No place for our native tongue?

Raymond Ross asks whether Scots really does have the position in the classroom it is supposed to have

The Scots poet William Soutar, who lived from 1898 to 1943 and is famed for his bairn-rhymes and whigmaleeries, or fantastical poems, once wrote that "if the Doric is to come back alive, it will come first on a cock-horse".

His justification for concentrating his efforts on writing Scots poetry for children could be taken as a maxim for those wishing to promote the "mither tongue" as a living language in Scottish schools.

The centrality of the Scots language, or dialects, to the curriculum is recognised - at least theoretically - in the English language 5 - 14 guidelines, where "the language children bring to schools" is seen as a starting point "to develop the notion of language diversity, within which pupils can appreciate the range of accents, dialects and languages they encounter".

With current trends in child-centred education and the growing interest in Scottish culture generally, it is easy to applaud such sentiments from the sidelines. It is more difficult to apply the necessary strategies in the classroom.

Liz Niven, a secondary teacher with some 20 years' experience, formerly Scots language development officer for Dumfries and Galloway, delivers Scots language in-service training to teachers across Scotland.

"While there is a greater acceptance of the children's own voice than there was 20 years ago, the situation is still greatly variable," she says.

"There is no general acceptance of 5 - 14 guidelines on Scots, probably because teachers find it difficult to introduce a more relaxed attitude to it. Not enough is done at official levels, including in-service and the setting of individual schools' policy. More discussion is needed at a higher level, as teachers often still fear that parents - and the exam system - might not be happy.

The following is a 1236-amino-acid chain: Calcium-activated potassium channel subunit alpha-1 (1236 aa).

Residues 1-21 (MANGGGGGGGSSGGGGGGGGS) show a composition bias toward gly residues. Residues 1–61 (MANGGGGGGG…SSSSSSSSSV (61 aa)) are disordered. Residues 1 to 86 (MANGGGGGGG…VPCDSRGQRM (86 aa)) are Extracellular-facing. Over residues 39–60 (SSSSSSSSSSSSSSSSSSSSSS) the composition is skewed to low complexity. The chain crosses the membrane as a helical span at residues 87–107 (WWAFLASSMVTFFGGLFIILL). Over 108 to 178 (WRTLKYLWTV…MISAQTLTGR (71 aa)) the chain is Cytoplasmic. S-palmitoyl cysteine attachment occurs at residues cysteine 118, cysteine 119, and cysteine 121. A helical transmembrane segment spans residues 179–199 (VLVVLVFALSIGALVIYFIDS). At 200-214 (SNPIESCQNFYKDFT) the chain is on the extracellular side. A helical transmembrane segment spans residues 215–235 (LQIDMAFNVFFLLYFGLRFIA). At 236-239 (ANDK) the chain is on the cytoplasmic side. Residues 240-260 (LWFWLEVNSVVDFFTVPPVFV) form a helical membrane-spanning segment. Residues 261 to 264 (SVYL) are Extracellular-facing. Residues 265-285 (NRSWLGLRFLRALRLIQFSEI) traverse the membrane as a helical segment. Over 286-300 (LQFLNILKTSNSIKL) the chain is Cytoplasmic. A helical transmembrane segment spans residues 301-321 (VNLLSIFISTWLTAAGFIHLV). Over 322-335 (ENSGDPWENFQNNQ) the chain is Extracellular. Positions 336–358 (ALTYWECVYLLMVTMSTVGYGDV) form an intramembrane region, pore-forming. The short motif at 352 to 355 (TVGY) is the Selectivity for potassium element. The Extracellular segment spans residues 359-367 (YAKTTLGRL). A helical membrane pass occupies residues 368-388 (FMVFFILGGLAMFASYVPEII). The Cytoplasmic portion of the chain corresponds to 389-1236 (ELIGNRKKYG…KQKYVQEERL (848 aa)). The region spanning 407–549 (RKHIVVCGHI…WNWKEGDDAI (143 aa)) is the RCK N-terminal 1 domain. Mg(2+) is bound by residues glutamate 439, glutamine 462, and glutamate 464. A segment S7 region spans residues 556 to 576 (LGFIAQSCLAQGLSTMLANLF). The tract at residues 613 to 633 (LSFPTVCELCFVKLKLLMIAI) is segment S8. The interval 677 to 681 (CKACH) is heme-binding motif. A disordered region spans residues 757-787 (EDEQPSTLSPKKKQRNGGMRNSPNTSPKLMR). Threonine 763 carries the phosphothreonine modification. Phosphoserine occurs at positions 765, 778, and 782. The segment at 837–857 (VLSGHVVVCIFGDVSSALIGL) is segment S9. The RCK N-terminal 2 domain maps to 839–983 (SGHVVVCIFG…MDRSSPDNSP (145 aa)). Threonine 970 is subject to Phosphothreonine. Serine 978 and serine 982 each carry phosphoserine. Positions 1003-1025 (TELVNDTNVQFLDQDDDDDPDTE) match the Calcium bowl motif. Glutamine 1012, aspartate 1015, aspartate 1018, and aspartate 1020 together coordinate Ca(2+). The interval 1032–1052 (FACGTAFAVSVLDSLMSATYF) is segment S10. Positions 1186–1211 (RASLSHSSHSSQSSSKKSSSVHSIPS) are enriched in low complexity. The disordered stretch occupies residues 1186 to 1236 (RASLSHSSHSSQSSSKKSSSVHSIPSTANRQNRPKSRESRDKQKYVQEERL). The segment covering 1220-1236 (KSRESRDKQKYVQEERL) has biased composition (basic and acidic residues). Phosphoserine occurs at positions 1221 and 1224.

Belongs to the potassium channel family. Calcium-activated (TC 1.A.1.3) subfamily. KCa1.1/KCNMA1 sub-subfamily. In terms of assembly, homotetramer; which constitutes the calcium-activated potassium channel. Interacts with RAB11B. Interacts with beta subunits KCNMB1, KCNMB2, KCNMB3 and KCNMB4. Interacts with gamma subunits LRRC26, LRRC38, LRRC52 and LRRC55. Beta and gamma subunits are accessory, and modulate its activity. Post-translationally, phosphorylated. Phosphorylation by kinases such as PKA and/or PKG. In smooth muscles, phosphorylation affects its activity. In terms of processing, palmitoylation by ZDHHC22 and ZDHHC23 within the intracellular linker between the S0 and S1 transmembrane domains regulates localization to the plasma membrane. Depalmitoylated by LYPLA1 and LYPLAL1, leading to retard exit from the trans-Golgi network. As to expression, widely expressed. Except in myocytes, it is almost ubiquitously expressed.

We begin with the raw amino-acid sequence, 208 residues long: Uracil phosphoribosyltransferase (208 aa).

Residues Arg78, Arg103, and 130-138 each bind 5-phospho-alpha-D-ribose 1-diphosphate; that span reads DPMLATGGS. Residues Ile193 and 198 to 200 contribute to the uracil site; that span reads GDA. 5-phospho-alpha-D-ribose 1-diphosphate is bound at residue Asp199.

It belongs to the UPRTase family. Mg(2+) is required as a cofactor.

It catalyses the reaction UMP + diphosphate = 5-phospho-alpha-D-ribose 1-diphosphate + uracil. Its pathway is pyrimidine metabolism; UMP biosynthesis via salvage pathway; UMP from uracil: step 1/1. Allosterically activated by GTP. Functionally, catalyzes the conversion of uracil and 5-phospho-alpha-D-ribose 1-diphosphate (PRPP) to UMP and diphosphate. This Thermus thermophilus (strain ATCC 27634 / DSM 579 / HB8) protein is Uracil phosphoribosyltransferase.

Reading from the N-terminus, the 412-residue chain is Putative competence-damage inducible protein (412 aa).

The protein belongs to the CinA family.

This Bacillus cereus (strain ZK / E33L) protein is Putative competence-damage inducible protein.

"Teachers still need official encouragement to pursue Scots. They didn't get any training in it. Colleges may focus on some Scottish literature and history, but when it comes to tackling head-on children's spoken language, we still have a lot more to do," she says.

Niven says that the disparity between studying Scots literary texts and eschewing the use of Scots speech in the classroom may also counter the 5 - 14 guidelines' aim of encouraging in pupils "a conviction of the worth of their own accents and dialects".

"There's a lot of good material for pupils to work with, but as textual study outstrips linguistic practice, they will probably begin to ask why they are allowed to read or study material in Scots but not allowed to speak it, " she says.

But what exactly is meant by the term "Scots"? George Reid, Edinburgh's adviser in language and communication, says: "There are so many forms of Scots - I don't think you can teach it as a language, sending pupils home to learn six words a night. That would be too deliberate and there's not enough space in the curriculum anyway.

"I'm keen to promote the idea that children have a heritage of their own, but we also have to empower them with English. We have to be realistic.

"The teaching of Scots materials is better left voluntary. In some schools the question is raised of why, if we are using Scots material, we are not using Urdu or Hindi as well. You have to remember there are a lot of English pupils in some schools too."

The use of Scots speech in the classroom is rare in Edinburgh, according to Reid, though "good teachers do encourage Scots writing" and a lot of Scots resources are used.